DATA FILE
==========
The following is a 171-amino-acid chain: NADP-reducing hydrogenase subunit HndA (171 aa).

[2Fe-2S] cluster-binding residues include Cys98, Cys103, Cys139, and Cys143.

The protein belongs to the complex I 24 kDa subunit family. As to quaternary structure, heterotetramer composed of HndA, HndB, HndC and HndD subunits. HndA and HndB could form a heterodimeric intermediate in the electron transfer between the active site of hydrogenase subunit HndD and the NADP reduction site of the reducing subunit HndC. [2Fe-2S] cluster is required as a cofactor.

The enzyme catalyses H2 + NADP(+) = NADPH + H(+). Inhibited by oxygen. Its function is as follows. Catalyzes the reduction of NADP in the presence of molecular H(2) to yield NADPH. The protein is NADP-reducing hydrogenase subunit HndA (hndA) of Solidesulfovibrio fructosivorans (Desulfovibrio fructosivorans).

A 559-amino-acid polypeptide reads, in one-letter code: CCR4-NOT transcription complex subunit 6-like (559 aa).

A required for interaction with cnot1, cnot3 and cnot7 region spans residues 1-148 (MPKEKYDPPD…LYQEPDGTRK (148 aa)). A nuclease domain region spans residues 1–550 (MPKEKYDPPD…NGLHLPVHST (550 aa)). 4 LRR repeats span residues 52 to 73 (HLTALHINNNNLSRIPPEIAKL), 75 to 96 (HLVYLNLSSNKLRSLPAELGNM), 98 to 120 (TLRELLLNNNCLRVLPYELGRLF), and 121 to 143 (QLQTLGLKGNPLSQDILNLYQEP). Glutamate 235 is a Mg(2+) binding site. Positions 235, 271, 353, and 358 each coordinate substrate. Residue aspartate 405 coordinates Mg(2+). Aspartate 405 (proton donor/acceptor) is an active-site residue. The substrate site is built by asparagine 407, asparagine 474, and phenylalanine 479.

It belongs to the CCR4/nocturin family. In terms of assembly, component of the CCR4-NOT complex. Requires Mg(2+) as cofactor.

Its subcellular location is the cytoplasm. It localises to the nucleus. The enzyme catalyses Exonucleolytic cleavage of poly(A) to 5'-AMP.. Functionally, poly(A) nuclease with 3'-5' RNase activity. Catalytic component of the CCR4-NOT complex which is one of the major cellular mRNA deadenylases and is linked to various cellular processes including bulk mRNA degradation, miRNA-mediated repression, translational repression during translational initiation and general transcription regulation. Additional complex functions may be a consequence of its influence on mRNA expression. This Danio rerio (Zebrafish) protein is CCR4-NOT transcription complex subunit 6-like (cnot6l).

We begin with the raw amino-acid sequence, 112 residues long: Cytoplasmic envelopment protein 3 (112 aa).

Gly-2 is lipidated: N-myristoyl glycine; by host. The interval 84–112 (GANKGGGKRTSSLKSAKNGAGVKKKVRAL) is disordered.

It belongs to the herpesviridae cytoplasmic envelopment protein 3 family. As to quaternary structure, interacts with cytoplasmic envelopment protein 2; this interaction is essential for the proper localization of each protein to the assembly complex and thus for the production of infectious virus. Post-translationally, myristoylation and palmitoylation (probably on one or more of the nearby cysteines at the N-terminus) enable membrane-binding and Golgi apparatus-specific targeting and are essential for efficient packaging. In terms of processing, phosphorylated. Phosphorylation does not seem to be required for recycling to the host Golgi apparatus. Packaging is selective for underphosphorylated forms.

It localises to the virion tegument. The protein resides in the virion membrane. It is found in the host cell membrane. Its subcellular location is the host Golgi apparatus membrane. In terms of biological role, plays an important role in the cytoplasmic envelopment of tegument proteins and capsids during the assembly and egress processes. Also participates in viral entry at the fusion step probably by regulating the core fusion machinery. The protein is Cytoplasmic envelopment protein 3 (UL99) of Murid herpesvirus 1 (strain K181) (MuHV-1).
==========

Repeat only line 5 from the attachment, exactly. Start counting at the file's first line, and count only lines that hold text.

A 559-amino-acid polypeptide reads, in one-letter code: CCR4-NOT transcription complex subunit 6-like (559 aa).